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Jim Bridger

Jim Bridger


Of all of the explorers in the old west, none was as great as Jim Bridger. He was a man with no equals.

Born in Virginia in 1804, Bridger headed to the American west at the age of twenty and began his career as a frontiersman, trapper, trader and scout. Amongst the emigrants, Bridger was held in high regard, having led more parties across the country than anyone else.

Bridger was a walking encyclopedia of the American west, being able to recall routes, landmarks and other features of the landscape with incredible clarity and accuracy. Bridger's ability to speak nine languages (English, French, Spanish and six Indian) helped him make his way with diplomacy as well as charm.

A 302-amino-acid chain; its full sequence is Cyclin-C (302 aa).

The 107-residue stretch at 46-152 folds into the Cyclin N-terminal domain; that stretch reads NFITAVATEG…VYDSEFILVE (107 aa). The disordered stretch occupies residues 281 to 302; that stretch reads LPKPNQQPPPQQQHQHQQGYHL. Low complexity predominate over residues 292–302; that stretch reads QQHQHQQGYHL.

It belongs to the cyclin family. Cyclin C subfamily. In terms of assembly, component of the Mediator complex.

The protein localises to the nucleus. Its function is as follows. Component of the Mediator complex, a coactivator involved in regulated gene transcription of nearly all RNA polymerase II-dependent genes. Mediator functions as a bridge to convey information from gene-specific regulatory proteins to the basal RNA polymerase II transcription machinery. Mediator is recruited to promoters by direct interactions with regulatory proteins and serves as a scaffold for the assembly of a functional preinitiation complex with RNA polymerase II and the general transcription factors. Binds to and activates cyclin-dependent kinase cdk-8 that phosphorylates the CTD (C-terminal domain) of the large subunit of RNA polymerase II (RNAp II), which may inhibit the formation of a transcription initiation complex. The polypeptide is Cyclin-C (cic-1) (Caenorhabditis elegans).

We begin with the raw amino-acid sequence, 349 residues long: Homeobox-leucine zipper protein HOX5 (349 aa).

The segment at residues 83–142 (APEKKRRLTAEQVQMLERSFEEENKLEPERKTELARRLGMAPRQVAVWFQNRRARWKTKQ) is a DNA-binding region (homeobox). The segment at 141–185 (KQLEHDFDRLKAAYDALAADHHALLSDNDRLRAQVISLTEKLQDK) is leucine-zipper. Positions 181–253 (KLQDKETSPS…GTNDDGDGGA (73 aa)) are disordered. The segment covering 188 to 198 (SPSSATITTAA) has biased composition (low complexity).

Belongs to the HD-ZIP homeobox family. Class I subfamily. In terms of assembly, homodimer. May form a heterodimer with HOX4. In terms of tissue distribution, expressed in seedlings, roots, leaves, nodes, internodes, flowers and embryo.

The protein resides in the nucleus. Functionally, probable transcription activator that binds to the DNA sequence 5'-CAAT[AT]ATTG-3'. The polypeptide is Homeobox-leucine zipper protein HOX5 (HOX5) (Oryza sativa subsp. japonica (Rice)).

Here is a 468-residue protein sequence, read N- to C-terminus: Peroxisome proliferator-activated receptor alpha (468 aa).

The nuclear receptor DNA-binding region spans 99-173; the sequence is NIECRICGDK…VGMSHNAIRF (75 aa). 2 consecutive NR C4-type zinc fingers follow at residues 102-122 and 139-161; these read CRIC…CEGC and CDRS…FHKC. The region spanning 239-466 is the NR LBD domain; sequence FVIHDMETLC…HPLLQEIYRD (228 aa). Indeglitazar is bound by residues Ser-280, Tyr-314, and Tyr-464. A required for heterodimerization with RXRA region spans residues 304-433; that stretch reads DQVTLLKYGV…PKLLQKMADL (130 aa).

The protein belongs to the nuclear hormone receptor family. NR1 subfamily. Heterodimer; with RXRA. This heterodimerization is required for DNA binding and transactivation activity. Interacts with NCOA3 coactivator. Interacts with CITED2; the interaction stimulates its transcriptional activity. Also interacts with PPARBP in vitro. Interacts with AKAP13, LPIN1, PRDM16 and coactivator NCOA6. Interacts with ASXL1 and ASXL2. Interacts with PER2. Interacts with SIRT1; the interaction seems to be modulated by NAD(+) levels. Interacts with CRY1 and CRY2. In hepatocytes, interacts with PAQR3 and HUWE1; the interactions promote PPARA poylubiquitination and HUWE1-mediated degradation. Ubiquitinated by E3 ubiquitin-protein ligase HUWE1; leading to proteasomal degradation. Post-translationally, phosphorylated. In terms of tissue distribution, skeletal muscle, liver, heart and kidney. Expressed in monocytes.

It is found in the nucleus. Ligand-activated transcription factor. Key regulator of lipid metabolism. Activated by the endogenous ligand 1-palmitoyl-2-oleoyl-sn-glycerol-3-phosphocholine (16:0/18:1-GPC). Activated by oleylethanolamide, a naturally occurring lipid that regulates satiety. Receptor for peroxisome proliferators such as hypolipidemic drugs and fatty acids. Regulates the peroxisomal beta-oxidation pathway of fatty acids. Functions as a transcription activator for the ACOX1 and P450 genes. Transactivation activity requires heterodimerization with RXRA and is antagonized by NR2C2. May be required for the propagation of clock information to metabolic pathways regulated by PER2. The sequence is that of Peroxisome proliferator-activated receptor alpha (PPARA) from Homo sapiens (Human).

Bridger's accomplishments are considerable. In addition to blazing a wagon road from Denver to Salt Lake City (now used by Route 40), Bridger is credited with being the first white man to see the Great Salt Lake, one of the first over South Pass and the first to see the natural wonders of Yellowstone.

Bridger was also a merchant, establishing Fort Bridger on the Oregon Trail at the Junction with Hastings' Cutoff. That strategic location ensured his venture success with trade from emigrants heading to Oregon, California and the Salt Lake valley.

Later, Bridger settled in the Kansas City area in 1855. Bridger died in 1881 and is now buried in Mount Washington Cemetery.

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Last updated: 2010-09-08 19:08:30

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